The deep reason why a Former Organized Crime Division police detective started taking pictures of “yakuza tattoos | FRIDAY DIGITAL

The deep reason why a Former Organized Crime Division police detective started taking pictures of “yakuza tattoos

The origins lie in an incident over 40 years ago.

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Mr. Sakurai, who has worked for many years in the Metropolitan Police Department in the fight against organized crime

Tattoos have become popular among young people as a part of fashion, perhaps due to the influence of popular Western musicians and movie actors. However, partly due to the influence of yakuza movies, people generally think of gang members as having tattoos on their backs. In fact, many gang leaders have tattoos on their backs, some on their entire upper body, from the entire back to the wrists, and some on their chests and arms.

Tattoos are considered a traditional practice, which gang leaders describe as “a way of separating themselves from the rest of society. On the other hand, some Marutoh agents have continued to photograph the tattoos of gang leaders from the perspective of the police authorities. Yuichi Sakurai, who has been investigating gangster crimes for nearly 40 years at the Organized Crime Department of the Tokyo Metropolitan Police Department, and who recently published “Maru-Riot: A Detective in Charge of the Metropolitan Police Department’s Gangs” (Shogakukan Shinsho ) after retiring, talked about the reasons for his decision.

The man who shot the head of the Yamaguchi-gumi

Even if the hoshi (suspect) I arrested were to be killed and dumped somewhere, I felt that I would not leave him ‘without a soul,’ so I explained this to the yakuza before taking his picture.

Mr. Sakurai emphasized the reason why he has been photographing the tattoos on the backs of gang leaders in this way.

The reason he started taking pictures was the July 1978 attack on the third Yamaguchi-gumi leader. Kazuo Taoka, the leader of the Yamaguchi-gumi at the time, was relaxing at the club “Berami” in Kyoto when Kiyoshi Narumi, a member of the Matsuda-gumi, a gang that was in a state of confrontation, fired a pistol at Taoka. The bullet grazed Taoka’s neck. After the incident, Narumi’s whereabouts were unknown, but in September of the same year, he was found dead in the mountains of Mount Rokko in Kobe City.

The Yamaguchi-gumi, formed in 1915, was initially just a local organization in the city of Kobe, but after Taoka became the third leader in 1946, shortly after the war, the organization expanded nationwide and engaged in conflicts with other gangster organizations in various regions, rapidly expanding its organization. In the Yamaguchi-gumi, now in its sixth generation, Taoka is still regarded as a charismatic deity.

Inside the nightclub “Bellami” where Taoka was shot.

That is why the shock of “Taoka was shot” was so great, and the retaliation from the Yamaguchi-gumi side to the Matsuda-gumi at that time was also fierce. The rivalry between the Yamaguchi-gumi and the Matsuda-gumi was known as the “Osaka War,” and the attack on Taoka was long passed down as the “Bellamy Incident.

Narumi’s body had his fingerprints scraped off and his teeth knocked out so that his identity would not be revealed. In addition, since the murder took place in the high temperature of summer, the body was decomposed and it was thought to be difficult to identify. However, part of a tattoo on her back with a design of “Tennyo” (heavenly maiden) could be identified, which led to the discovery of her identity.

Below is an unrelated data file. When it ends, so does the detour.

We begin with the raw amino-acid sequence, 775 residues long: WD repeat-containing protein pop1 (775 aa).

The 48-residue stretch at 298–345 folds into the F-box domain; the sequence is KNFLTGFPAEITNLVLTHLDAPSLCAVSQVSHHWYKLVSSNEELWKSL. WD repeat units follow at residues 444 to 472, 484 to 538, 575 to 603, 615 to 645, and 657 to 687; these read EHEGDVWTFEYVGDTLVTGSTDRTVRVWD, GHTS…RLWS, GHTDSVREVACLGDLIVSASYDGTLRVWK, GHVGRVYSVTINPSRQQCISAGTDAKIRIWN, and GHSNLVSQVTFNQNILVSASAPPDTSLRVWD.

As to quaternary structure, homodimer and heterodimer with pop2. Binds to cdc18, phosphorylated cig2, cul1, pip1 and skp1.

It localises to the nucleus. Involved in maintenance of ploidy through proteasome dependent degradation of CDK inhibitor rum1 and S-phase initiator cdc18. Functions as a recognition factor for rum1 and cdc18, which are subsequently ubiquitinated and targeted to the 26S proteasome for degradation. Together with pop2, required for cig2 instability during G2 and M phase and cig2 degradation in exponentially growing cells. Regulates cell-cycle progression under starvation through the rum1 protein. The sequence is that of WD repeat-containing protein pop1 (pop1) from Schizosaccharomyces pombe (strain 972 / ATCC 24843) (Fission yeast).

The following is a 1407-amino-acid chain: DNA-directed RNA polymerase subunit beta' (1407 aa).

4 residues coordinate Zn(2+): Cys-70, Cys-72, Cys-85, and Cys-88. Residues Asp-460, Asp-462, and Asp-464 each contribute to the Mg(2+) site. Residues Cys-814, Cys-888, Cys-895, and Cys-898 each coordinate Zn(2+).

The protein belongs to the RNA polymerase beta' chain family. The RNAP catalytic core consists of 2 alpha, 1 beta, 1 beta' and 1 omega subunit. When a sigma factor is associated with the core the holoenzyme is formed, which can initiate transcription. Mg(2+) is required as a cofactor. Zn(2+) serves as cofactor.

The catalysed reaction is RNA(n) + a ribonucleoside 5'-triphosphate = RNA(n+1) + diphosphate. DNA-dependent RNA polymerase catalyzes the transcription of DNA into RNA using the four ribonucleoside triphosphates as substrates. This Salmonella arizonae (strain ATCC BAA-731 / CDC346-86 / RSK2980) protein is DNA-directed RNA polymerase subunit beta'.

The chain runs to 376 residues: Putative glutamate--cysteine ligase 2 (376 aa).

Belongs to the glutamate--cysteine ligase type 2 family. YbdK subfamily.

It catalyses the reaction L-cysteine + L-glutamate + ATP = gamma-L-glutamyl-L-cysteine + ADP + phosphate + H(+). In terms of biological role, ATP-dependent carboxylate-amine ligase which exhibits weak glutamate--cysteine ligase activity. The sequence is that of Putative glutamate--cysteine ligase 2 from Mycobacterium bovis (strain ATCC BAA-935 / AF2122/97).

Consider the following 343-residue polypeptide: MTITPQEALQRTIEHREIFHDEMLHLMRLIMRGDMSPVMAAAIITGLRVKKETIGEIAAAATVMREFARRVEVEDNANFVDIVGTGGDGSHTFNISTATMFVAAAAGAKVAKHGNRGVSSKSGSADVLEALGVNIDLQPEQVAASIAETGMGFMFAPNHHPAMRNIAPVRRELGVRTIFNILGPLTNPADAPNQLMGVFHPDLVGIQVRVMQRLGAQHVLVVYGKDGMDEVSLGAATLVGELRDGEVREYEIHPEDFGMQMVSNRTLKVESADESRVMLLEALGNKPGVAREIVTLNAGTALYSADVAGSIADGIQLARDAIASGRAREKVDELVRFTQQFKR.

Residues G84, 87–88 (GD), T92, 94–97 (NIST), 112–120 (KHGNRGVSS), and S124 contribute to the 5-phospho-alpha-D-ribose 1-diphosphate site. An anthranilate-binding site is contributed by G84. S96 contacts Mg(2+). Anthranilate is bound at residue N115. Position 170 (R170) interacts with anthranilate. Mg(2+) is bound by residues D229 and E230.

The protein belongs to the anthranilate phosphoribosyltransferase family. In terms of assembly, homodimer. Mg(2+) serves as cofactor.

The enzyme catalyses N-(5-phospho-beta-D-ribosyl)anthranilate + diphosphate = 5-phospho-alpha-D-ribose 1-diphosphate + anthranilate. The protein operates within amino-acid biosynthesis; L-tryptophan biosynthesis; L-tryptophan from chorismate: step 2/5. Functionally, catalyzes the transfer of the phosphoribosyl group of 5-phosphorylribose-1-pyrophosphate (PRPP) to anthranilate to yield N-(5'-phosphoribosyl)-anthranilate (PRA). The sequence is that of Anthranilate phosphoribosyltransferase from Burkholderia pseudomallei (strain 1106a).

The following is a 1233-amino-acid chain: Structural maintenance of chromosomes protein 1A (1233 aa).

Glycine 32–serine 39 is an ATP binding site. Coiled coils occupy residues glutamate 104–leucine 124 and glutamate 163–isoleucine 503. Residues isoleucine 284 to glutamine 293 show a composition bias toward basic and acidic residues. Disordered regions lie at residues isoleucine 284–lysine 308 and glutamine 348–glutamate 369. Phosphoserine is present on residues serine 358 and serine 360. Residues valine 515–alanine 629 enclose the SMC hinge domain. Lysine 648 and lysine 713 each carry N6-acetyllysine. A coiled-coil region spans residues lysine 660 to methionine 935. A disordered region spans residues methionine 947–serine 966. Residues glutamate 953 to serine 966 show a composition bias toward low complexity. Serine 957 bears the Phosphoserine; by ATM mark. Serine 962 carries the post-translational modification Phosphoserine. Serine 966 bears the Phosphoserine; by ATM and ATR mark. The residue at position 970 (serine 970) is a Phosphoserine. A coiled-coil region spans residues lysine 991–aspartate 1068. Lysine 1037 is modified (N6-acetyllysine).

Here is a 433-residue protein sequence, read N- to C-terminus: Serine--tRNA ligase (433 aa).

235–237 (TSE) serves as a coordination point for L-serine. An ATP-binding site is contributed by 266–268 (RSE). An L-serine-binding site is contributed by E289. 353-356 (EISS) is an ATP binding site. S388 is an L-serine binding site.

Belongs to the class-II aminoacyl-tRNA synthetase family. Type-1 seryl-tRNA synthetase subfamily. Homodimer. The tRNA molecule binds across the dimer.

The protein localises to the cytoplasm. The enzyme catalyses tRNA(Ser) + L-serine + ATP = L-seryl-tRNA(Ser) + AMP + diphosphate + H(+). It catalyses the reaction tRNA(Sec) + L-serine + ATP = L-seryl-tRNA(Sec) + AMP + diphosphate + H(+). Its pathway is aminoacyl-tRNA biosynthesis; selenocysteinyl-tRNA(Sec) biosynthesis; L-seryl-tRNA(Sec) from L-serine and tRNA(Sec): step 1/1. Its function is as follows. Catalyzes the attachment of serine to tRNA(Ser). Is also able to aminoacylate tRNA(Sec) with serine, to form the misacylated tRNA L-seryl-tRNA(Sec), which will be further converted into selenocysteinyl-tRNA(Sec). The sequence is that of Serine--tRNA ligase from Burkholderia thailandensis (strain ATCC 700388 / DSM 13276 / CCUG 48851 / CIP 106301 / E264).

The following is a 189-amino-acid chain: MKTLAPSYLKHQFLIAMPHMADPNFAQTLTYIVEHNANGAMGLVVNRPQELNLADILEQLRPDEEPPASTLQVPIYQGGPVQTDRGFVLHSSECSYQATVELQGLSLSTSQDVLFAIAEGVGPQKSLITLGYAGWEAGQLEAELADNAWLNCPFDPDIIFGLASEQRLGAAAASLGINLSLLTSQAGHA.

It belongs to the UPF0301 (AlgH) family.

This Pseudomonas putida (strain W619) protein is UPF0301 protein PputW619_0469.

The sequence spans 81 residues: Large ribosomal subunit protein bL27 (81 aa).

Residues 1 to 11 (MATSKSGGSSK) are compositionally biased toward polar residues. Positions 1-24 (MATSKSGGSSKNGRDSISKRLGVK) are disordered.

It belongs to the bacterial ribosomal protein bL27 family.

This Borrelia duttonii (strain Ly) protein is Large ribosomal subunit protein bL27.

Why did only the tattoo remain?

In light of this incident, Mr. Sakurai said, “Even if a yakuza with whom I was involved was killed, I would stay with him to the end so that he would not become a Buddhist monk. I felt that I would take care of them until the end. I don’t know how they felt, but I’m sure they were convinced by the way I looked at them.

I photographed about 150 tattoos,” he said. ” Yakuza don’t want to hide their tattoos, but some of them want to show them. Some yakuza not only took off their clothes, but also dropped their pants, saying, ‘I’ll ask you to film me properly. Some even boasted about the tattoos on their backs, saying, ‘Isn’t it nice? The photos of the tattoos he took were recorded in a notebook along with the gang members’ documents.

In his book, Mr. Sakurai wrote of his determination at the time, “Even if the Hoshi I caught returned to yakuza society after the incident and met a death like Narumi’s, I would not let him go unnoticed.

Although the bodies were not identified by the tattoos, a senior police official who had been involved in investigating gang crimes for many years talked about a similar experience.

A long time ago, there was a trouble between two gangs, and the leader of one of the gangs went missing. When we interrogated the opposing yakuza leader, he admitted to the murder and confessed to burying him in the mountains.

Based on his confession, we went into the mountains and dug up the place where he was supposedly buried. Like the attacker of the third Yamaguchi-gumi leader, the body was almost completely decomposed. The tattoo on his back, however, was so well preserved that even the pattern was visible. The pigment in the tattoo was intact and had not decayed. I thought this was strange,” he recalled.

                  (Some titles omitted)

  • Reporting and writing Masahiro Ojima

    Non-fiction writer. Worked at the Sankei Shimbun, where he was in charge of the National Police Agency Press Club, the Metropolitan Police Department Cap, the Kanagawa Prefectural Police Cap, the Judicial Press Club, and the National Tax Agency Press Club, before going freelance. Author of "Kaizaiya to Bubble" (Bunshun Shinsho).

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